December 10th, 2011
(written by lawrence krubner, however indented passages are often quotes). You can contact lawrence at: firstname.lastname@example.org
This is interesting on several levels, both because of her youth and also because the idea of copyright piracy, the fight against intellectual property, is the most radical economic agenda that seems to have a mainstream following at this time.
From the article:
In a few weeks Amelia Andersdotter will be the second Pirate Party member to take a seat at the European Parliament in Brussels. The 24-year-old Swede was voted in more than two years ago, but due to bureaucratic quibbles her official appointment was delayed. TorrentFreak catches up with the soon-to-be youngest MEP to hear about her plans and expectations.
In June 2009 the Swedish Pirate Party gained an impressive victory in the European Parliament elections. With 7% of the vote, the party earned a seat in the European Parliament, with the possibility for a second if the Lisbon Treaty passed.
The treaty eventually passed a few months later, but due to the slow bureaucratic process it would take another two years before this seat could be filled. All this time Amelia Andersdotter had to wait patiently to enter parliament and represent the people who voted her in.
However, now that all member states have signed off on it, Andersdotter and 17 other new members are expected to take their seats next month.
Representing one of the youngest parties in Europe, the second Pirate MEP is about to set a fitting record. When elected Andersdotter was only 21, but the now 24-year-old will still be the youngest member to hold a seat in the current parliament.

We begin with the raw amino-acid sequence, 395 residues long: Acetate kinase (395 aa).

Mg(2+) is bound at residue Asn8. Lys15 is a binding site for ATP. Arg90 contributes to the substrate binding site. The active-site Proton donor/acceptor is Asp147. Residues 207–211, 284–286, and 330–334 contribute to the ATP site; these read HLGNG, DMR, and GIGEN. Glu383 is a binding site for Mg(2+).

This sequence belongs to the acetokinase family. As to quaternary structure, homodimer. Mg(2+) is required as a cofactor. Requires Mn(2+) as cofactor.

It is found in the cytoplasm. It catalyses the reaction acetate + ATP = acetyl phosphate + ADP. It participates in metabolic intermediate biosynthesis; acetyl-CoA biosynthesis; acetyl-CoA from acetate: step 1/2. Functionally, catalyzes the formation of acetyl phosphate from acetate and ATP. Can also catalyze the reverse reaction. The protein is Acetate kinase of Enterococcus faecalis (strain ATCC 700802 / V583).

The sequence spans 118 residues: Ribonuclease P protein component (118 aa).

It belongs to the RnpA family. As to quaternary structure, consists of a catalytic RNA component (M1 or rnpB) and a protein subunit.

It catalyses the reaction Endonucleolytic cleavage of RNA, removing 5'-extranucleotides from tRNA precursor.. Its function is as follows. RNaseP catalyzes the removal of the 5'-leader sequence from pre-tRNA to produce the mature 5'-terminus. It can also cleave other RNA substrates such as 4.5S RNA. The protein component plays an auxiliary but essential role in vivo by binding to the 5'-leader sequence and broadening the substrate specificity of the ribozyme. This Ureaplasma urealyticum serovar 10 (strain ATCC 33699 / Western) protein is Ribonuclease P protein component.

“Not having to answer more questions about when I will finally get to fill my seat is what I’m looking forward to most,” Andersdotter tells TorrentFreak. “It feels really good that the when-question is over.”
Andersdotter is a supporter of a united Europe, and hopes that the Pirate Party can help to shape policy in which culture, creativity and innovation will flourish.
“I kind of buy into this idea that the European Union is a good thing, and that closer connections between European nations both political and social are advantageous not only on the level of the prices of groceries, but perhaps even more, culturally.”
“It’s nice to be able to say democratisation of EU governance is moving forward, that individual member states aren’t stalling that democratisation for their own nationalist purposes any more,” Andersdotter tells us.
The unitedness is also one of the downsides. As her delayed appointment illustrates, it can be very hard sometimes to actually get things done in Europe.
“What I’m not looking forward to as much is perhaps the fear that I will realise most of EU governance is actually a battle between various national interests, rather than one interest in having a good, strong European Union. But it’s difficult of course. ”
“The EU is a big place, and one reason people feel closest to ‘their’ member state is because they know most things about it. I remember the first time I was in Belgium a few years ago and the prime minister resigned and I thought ‘oh no!’ but another Belgian just said to me ‘again?’ with a deep sigh.”
For the remainder of her term as MEP, which end in 2014, Andersdotter will focus on issues like competition in the telecommunication area.
“European approaches to competition law need to be changed, at least a bit. Better sector adaptation, for instance. The lack of real control over vertical integration creates the situation where telcos (or media enterprises) own everything from the backbone cables to the music streaming service – that’s not good. One would at least expect some obligation to keep the different tiers apart,” Andersdotter says.
“Currently this type of bundling is, more worryingly, encouraged rather than regulated and it creates a very unfair balance between the infrastructure owners (in this case) and users. Competition law just now deals mostly with horizontal integration, which would be say, if one company owns all of the cable in northern Belgium (Telenet).”
Andersdotter points out that the telecommunications sector has some good sector specific laws already, the net neutrality law in the Netherlands being a prime example. The problem is, however, to get all member stats to adopt these regulations.
“Maybe European Parliament or the European institutions need better tools to make sure member states follow their community obligations,” Andersdotter notes.
Aside from defending the public from unfair competition, the future Member of Parliament will also tackle the various rights issues that are so dear to the Pirate Party.